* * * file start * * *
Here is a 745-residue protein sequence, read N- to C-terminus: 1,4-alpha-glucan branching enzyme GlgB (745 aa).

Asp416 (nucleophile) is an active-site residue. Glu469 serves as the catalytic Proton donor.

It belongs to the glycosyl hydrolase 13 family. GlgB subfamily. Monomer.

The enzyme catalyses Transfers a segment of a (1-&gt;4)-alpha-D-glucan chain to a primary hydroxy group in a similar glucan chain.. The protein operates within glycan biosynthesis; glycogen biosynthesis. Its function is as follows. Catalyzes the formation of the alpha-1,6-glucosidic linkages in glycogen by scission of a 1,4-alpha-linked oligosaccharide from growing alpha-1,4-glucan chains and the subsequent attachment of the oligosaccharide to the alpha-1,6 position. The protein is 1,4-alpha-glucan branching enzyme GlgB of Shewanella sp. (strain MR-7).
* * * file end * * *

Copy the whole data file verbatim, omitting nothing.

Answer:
Here is a 745-residue protein sequence, read N- to C-terminus: 1,4-alpha-glucan branching enzyme GlgB (745 aa).

Asp416 (nucleophile) is an active-site residue. Glu469 serves as the catalytic Proton donor.

It belongs to the glycosyl hydrolase 13 family. GlgB subfamily. Monomer.

The enzyme catalyses Transfers a segment of a (1-&gt;4)-alpha-D-glucan chain to a primary hydroxy group in a similar glucan chain.. The protein operates within glycan biosynthesis; glycogen biosynthesis. Its function is as follows. Catalyzes the formation of the alpha-1,6-glucosidic linkages in glycogen by scission of a 1,4-alpha-linked oligosaccharide from growing alpha-1,4-glucan chains and the subsequent attachment of the oligosaccharide to the alpha-1,6 position. The protein is 1,4-alpha-glucan branching enzyme GlgB of Shewanella sp. (strain MR-7).